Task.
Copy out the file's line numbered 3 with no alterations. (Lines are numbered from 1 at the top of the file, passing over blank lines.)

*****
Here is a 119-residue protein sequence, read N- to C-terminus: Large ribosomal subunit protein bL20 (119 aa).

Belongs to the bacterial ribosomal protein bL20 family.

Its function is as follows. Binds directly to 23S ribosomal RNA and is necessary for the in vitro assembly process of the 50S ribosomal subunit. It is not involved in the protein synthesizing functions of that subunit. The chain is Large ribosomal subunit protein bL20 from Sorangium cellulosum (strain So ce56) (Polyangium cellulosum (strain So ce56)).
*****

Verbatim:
Its function is as follows. Binds directly to 23S ribosomal RNA and is necessary for the in vitro assembly process of the 50S ribosomal subunit. It is not involved in the protein synthesizing functions of that subunit. The chain is Large ribosomal subunit protein bL20 from Sorangium cellulosum (strain So ce56) (Polyangium cellulosum (strain So ce56)).